HOUSTON, Texas — Harris County District Attorney has begun the process of clearing an additional 91 defendants convicted in cases which hinged on sworn affidavits from now-former Houston Police Department officer Gerald Goines, she announced on Thursday.
Goines is awaiting trial for murder and tampering with a governmental document in connection with a botched 2019 drug raid on Houston's Harding Street that left Dennis Tuttle and his wife, Rhogena Nicholas, dead. Four officers were also shot during the raid, and survived.
Ogg says the latest round of cases are those in which Goines was the sole affiant in search warrant affidavits which were presented to magistrates to obtain and execute search warrants.
A previous group of 73 cases were examined in which Goines was the sole witness to alleged drug transactions. Ogg says motions have already been filed in those cases.
“We will continue to work to clear people convicted solely on the word of a police officer who we can no longer trust,” Ogg stated. “We are committed to making sure the criminal justice is fair and just for everyone.”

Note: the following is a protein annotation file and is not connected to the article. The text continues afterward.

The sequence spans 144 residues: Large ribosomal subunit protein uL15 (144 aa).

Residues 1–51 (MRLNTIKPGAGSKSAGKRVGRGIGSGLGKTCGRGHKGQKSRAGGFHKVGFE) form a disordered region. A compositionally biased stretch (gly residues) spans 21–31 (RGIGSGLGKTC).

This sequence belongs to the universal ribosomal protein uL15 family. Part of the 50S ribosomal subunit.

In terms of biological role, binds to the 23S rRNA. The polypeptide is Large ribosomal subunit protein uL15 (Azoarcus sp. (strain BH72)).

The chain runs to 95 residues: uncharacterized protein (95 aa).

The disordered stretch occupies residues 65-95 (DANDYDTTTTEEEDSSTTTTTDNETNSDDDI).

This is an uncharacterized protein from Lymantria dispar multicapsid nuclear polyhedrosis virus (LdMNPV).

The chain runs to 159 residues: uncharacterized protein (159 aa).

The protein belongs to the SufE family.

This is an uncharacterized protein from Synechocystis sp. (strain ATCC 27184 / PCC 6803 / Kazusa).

“If the magistrate who Goines asked to sign a warrant to permit the raid on Harding Street had known of his history of lies and deception, he would not have signed it, and Rhogena and Dennis would likely still be alive today,” stated Ogg.
The botched Harding Street raid sparked the Harris County District Attorney's Office's investigation into Goines and ultimately leading to the murder charge in the case. Ogg says other officers in Goines unit are, or were, also under investigation.
Prosecutors will begin filing motions in the latest case group asking that a lawyer be appointed to each defendant. Those lawyers will then review whether the evidence presented by Goines was material in their conviction. If so, and the lawyers decide to request a new trial, Ogg says prosecutors anticipate agreeing to relief and eventual dismissal.
“We’ve come to the conclusion that every conviction in which Goines was the major player, for the past 11 years, needs to be flipped,” stated Josh Reiss, chief of the Post-Conviction Writs Division of the DA’s Office. “The number of cases may grow.”